Continue reading

Review by C.J. Bunce

The Alien universe makes a major shift in storytelling in its latest novel, Alien: Colony War, realizing the long-standing promise of Weyland-Yutani, the most hated corporation in sci-fi, finally weaponizing Xenomorphs for an all-out interplanetary war.  In the running for the most action-packed story in the series, it also covers a lot of territory, merging political intrigue with personal trials and one of the best examinations of its cybernetic Synthetic characters yet.  Writer David Barnett taps into surprising tropes as he weaves into the bigger Alien narrative stories from the comics and video games.  It has the suspense of Into Thin Air, the pacing of Jurassic Park, the layered plight of cyborgs from the Humans TV series, and dips back into science fiction’s past with a dose of Forbidden Planet.  That’s a pretty good mix for an Alien adventure.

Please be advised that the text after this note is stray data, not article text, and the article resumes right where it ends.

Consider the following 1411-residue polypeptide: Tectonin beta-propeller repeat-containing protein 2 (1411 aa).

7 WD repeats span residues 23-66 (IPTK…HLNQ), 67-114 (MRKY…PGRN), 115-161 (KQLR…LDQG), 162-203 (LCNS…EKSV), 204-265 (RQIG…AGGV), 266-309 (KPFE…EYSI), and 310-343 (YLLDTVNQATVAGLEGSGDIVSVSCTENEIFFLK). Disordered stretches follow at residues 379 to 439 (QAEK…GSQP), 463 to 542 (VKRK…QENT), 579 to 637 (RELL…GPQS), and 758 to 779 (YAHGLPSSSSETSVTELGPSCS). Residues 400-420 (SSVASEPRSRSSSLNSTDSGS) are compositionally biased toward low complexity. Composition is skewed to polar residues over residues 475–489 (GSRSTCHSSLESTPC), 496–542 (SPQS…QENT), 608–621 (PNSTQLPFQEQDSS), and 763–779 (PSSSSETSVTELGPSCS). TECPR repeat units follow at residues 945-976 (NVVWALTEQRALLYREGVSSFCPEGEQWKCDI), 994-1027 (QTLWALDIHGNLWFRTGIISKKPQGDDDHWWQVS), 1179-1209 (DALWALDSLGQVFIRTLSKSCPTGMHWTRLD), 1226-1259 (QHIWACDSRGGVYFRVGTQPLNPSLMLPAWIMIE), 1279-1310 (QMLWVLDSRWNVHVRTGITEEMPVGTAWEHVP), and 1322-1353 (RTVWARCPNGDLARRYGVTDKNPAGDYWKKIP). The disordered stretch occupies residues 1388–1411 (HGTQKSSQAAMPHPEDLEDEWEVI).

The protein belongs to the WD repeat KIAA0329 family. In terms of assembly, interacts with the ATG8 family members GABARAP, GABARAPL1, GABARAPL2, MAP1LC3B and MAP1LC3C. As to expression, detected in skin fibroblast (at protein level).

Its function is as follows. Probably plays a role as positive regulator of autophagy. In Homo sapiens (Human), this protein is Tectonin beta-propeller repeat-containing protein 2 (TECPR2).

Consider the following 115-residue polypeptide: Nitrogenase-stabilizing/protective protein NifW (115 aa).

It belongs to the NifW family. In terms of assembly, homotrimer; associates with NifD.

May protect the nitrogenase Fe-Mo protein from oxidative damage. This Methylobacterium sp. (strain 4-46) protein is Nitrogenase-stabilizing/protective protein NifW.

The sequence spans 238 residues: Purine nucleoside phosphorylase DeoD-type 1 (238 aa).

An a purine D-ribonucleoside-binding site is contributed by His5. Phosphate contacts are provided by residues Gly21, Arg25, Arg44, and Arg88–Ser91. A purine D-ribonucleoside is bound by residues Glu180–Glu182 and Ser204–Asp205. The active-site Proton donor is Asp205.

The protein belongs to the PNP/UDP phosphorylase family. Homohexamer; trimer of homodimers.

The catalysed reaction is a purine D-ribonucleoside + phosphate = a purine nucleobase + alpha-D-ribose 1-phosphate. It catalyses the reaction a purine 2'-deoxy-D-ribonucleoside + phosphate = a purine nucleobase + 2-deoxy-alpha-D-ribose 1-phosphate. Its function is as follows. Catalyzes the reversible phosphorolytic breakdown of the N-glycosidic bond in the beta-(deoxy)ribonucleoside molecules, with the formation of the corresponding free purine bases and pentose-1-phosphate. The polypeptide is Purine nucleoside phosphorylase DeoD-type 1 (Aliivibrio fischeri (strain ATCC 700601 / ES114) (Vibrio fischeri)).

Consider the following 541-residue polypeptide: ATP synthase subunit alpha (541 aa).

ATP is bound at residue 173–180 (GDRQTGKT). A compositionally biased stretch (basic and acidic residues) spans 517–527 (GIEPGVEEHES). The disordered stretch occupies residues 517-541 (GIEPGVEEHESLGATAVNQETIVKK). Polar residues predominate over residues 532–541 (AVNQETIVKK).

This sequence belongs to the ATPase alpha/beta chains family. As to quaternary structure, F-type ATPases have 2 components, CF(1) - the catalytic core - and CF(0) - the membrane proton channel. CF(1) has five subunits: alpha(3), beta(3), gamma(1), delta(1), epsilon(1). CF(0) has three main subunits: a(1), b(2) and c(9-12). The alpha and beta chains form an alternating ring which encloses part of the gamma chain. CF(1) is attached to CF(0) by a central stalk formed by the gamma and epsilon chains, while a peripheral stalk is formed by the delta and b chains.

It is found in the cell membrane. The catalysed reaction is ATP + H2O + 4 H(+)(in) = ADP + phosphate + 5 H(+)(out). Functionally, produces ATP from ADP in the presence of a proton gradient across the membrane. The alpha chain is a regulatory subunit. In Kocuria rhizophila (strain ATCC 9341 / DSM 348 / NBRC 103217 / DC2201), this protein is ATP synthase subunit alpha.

Continue reading

%d bloggers like this: